Due Process for Immigrants, is Due Process for all Americans
This blog post was contributed by AILA Immediate Past President Charles H. Kuck:
Attorney General Holder took a step towards restoring a semblance of constitutional protection to all Americans last week, when he overturned the decision of Attorney General Mukasey in Matter of Compean, an Immigration Court matter pertaining to ineffective assistance to counsel. You ask, “how does this apply to all Americans?” The answer is quite simple. When a government begins to argue that due process and basic constitutional protections do NOT apply to a portion of the population living in the United States, it is clear that it could easily be extended to another portion of the populace.
The erosion of the rights of immigrants began five years before the tragic events of September 11, when Congress passed in 1996 a horrific immigration law that eviscerated the ability of immigrants to seek the protection of the United States, and severely limited their rights if brought before an immigration court. Attorney General Mukasey, on his last day as Attorney General under President Bush, issued a decision in a previously undiscussed immigration court case, Matter of Compean, in which he declared that there was no due process right to effective assistance of counsel for immigrants in Immigration Court.
Immigration court is a strange creature in the context of the legal system. There are effectively no rules of evidence, no discovery, and under of Matter of Compean, no right to effective assistance of counsel. In the Immigration Court system, the Department of Justice makes the final decision on the outcome of each case, not the independent judiciary. The Attorney General can, and sometimes does, simply reverse the decision of the lower immigration courts, to suit his or her political agenda.
What was Attorney General Mukasey’s agenda as it pertains to immigrants is still unclear (at least to some), however, what is evident is the simple fact that he believed that the Constitution and its protections does not extend to immigrants. That is why the American Immigration Lawyers Association (AILA) welcomed the restoration of due process in the Immigration Court system when Attorney General Eric Holder withdrew the decision issued by former Attorney General Mukasey in Matter of Compean. This decision by Attorney General Holder did not come as a surprise. He had stated during his confirmation process that he would review the Mukasey decision and that he disagreed with its reasoning. And, while Attorney General Holder did not issue a substantive decision outlining his reasoning (he simply noted in the reversal that the constitutional issues relied on by Attorney General Mukasey were not necessary to the decision in the case), AILA on behalf of all of our members’ immigrant clients, is grateful for this restoration of a basic constitutional principle—Due Process, in the immigration court system.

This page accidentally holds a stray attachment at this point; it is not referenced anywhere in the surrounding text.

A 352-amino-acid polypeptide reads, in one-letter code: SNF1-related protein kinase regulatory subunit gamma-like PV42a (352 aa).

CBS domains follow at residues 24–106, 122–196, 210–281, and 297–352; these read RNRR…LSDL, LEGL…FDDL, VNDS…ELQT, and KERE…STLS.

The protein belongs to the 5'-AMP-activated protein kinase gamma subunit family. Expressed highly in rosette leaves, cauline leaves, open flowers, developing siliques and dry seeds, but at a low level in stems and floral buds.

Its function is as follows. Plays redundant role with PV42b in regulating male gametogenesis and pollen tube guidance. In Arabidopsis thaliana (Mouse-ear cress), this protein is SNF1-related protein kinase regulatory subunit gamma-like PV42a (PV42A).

It is refreshing to see an Administration live up to its word. The restoration of the prior standard for claiming ineffective representation in immigration court proceedings is a welcome sign that the Obama administration understands that the rights that apply to the least of us, apply to all of us. By ensuring that immigrants seeking relief from the harsh consequences of deportation are assured that they will not be punished by the ineffective actions of their counsel, Attorney General Holder has reset the standard that the Constitution ensures. Attorney General Holder’s action, along with the other positive signs from the Administration, signal that a restoration of our most sacred principles of justice has begun.
Now this does not mean that we have come a long way towards fixing what is a tragically broken immigration court system. The reality is that as long as immigrants remain unrepresented in immigration court (more than 80% of all detained immigrants are presented before an immigration judge without counsel), injustice will occur. As long as there are quotas set for immigration judges to process a certain number of cases each day, week, month and year, injustice will occur. As long as a 15 member Board of Immigration Appeals reviews more than 35,000 cases a year, injustice will occur. As long as relief from removal remains elusive for long term residents of the United States who have U.S. citizen parents, spouses and children, and who have committed no crime, injustice will occur. We must continue to work to overcome the legacy of almost 14 years of ill-thought out and incredibly ineffective immigration laws.
So, while we welcome the news that Attorney General Holder has quickly moved to restore a semblance of due process for immigrants, the reality remains that the system is still broken, injustice occurs, and our immigration court system does not serve America’s best interests.